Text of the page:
Walking a difficult road; Single male Marines cope with parenting
By Lance Cpl. Darhonda V. Hall
| | May 21, 2004
MCRD/ERR PARRIS ISLAND, S.C. --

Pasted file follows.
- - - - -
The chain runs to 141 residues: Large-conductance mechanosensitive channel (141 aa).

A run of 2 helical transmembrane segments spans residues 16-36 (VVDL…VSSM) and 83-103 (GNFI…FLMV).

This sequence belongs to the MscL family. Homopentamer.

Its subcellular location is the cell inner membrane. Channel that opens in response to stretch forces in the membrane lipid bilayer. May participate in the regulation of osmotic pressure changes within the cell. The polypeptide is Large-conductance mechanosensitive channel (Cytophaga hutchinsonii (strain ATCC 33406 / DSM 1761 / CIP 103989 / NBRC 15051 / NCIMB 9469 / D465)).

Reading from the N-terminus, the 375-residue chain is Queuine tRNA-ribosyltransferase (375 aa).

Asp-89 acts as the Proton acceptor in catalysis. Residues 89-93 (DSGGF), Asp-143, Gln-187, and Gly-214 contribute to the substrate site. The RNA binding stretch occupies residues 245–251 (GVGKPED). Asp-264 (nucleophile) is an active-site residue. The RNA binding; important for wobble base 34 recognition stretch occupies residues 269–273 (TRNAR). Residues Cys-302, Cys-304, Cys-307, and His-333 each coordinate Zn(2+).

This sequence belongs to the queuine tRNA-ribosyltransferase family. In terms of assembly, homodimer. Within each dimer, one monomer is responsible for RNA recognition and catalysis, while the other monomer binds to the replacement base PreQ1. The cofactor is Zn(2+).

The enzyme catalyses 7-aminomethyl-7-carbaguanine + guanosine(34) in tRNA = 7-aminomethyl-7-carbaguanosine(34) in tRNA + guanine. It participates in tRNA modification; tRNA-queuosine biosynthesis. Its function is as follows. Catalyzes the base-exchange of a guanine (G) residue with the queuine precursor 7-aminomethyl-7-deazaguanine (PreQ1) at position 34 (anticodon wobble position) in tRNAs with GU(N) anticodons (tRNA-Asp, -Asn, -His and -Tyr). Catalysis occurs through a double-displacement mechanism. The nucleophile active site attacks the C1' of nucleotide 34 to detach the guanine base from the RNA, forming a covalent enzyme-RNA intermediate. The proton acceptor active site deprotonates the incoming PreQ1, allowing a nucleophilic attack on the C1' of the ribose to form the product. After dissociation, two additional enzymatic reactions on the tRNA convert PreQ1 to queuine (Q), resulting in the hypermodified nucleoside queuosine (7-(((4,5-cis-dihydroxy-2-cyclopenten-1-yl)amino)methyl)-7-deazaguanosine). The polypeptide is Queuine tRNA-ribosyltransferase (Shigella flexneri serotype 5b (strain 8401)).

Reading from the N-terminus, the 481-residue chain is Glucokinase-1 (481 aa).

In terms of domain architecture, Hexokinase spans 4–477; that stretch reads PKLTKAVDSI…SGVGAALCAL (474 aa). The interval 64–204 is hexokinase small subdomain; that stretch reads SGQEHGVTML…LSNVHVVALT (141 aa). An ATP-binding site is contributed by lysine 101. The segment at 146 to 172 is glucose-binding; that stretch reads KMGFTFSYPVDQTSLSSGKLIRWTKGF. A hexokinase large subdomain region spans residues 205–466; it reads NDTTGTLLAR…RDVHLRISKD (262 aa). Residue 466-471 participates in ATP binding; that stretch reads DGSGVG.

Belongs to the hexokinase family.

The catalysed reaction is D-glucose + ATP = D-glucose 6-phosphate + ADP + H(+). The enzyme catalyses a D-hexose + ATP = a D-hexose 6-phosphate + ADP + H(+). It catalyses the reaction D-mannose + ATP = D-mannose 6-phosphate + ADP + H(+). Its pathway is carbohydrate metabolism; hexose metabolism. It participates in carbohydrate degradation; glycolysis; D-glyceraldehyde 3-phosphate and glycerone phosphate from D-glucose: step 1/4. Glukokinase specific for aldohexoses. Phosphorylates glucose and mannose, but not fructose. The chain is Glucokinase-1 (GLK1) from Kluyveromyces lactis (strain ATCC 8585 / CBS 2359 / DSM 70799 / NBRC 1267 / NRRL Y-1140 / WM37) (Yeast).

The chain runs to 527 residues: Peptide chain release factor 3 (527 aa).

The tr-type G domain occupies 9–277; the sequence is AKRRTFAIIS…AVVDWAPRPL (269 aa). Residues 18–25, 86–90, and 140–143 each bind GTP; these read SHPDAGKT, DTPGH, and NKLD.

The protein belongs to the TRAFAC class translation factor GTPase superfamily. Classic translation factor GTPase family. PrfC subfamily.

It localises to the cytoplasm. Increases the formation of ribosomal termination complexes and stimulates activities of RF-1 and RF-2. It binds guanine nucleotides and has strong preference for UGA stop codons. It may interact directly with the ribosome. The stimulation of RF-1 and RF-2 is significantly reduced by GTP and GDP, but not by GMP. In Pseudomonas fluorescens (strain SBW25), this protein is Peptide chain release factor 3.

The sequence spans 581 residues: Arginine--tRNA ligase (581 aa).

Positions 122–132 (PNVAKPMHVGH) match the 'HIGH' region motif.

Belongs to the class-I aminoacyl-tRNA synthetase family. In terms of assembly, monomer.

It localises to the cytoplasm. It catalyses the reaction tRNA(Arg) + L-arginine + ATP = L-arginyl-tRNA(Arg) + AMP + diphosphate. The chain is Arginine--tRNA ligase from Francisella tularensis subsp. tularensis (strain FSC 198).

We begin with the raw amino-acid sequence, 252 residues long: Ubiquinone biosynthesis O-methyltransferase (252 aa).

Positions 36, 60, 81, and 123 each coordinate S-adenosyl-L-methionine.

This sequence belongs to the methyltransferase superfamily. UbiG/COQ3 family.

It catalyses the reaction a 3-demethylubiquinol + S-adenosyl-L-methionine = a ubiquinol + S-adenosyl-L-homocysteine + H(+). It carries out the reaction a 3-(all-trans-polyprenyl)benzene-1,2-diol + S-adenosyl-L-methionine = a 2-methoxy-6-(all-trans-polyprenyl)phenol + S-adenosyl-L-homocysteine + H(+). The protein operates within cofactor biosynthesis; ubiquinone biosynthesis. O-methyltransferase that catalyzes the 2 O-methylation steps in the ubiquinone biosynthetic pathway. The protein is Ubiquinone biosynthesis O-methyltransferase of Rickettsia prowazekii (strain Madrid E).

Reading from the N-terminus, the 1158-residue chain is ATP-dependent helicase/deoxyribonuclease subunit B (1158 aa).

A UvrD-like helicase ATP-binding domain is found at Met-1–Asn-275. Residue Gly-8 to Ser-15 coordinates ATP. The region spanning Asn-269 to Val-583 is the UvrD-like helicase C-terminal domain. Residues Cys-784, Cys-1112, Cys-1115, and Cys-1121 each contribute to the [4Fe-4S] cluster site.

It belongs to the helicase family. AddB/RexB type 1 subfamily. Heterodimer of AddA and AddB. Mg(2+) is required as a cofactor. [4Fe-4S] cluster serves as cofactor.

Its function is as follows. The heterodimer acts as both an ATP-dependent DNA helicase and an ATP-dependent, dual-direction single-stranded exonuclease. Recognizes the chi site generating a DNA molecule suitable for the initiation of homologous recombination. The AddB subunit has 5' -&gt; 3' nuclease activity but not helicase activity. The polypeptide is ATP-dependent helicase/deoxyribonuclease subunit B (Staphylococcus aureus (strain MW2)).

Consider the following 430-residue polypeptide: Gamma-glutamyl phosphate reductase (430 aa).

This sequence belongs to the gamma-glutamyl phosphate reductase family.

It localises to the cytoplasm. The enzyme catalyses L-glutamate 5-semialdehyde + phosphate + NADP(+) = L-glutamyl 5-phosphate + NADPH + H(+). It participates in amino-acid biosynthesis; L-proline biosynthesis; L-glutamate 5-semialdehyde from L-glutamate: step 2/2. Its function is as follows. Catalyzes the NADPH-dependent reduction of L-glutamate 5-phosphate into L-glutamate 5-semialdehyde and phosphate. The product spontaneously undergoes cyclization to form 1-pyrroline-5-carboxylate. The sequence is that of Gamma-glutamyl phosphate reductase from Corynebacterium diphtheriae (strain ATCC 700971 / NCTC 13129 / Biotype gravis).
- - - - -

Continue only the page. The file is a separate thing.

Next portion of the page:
With more than 11.9 million single parents, 25 percent of America's parenting community faces the difficult task of raising their child alone. Of that group, only one sixth of them are male, which is why modern day society is often surprised when men not only raise their children, but raise their children successfully. "People get too excited seeing a male single parent when the ratio of male single parents to female single parents is outweighed one to six," said Gunnery Sgt. Michael S. Ropp, Headquarters Co. gunnery sergeant and a single parent for three years, who has custody of his two children.Ropp believes that single parenting is equally difficult for both men and women, and that the difference between success and failure can be decided by good time management and leaving work at work.Ropp, who believes he has developed a good schedule where his work and his children are happy, struggled initially when he was faced with the new challenge of raising his children alone. "Everything is much harder now that I do it by myself," said Ropp, an Elmira, N.Y., native. "At first, [raising them alone] was a struggle, trying to stay up with their school activities and the extracurricular sports they participate in. Now, we have developed a schedule that we all can work with. By the time I'm off work, they are already dressed to go to whatever practice they have that day, so we spend less time trying to get ready and more time doing what they like."Ropp is one of many single male Marine parents stationed aboard the Depot.Primary Marksmanship Instructor Sgt. Johnny Peebles, of Columbus, Ga., has been raising his 1-year-old son since birth. Separated from the mother of his child, Peebles is just beginning to experience the hardships of being a single parent.The first few steps within the world of single parenting are often the most difficult, but you must walk before you can crawl. Sergeant Stephen Gilmore, range coach, received custody of his 3-year-old daughter just after her birth. The Florence, S.C., native, said the hardest part of raising his daughter was when she was first born."She cried all the time during the night," remembered Gilmore, who believes he too has adjusted to a different lifestyle.Lack of sleep is often the most difficult aspect of raising an infant, and when there is no one there to take turns with you or suffer through the lack of sleep together, the late nights can get much later.First Sgt. William Burton, Headquarters Co. first sergeant, has raised his three children with his wife, so he has not experienced single parenting first hand."I respect the way [Ropp] makes sure he has time to be with his kids," said Burton, who has worked with Ropp for the last three months. "He is able to do what a lot of married parents do with their kids, but on his own." Separating their professional and personal lives can be difficult for many people, but many of the Depot's single male Marines have adjusted admirably. "Sometimes I work long days where I deal with recruits and I come home and I'm entirely worn out and my son wants to play," Peebles said. "Even though I'm tired, I play with him. If I am ever too tired to take a couple minutes and play with him, that's the point when I realize that I can not take work home."Headquarters Co. commander, Capt. Bradley Anderson, a married father of two, said he sympathizes with single fathering situations because he knows how difficult it can be."I told [Ropp] when he first came here to let me know if he needs the time off to deal with anything personal," said Anderson. "I reassure him that I understand."New single parents often believe they face their new challenge alone, but within the Marine Corps community, support from friends and co-workers is never hard to find."I've had other Marines help me," said Ropp. "A Marine's wife would come and check in on the boys each day after school when I wasn't there."Peebles said some Marine spouses come over to watch his child so he may go shopping or take care of bills.Having a child and being a single parent can sometimes conflict with working hours, but Peebles said his command allows him off of work early to take his son to appointments."I had to take off two months when he was born so that I could take care of him," Peebles laughed. "My son is a picky eater. I had to take off because he wouldn't let anyone feed him except for me."Other Marines also spoke of their office's understanding and compassion."They completely understand my situation and they work with me," Gilmore said.Communication between single parents and their command is often crucial for single parents, but if done correctly, one's command can often lighten the load tremendously.You have to let your command know your situation, said Ropp. If something was to happen and they did not know your situation, they would not be able to help. Their support is appreciated and often necessary.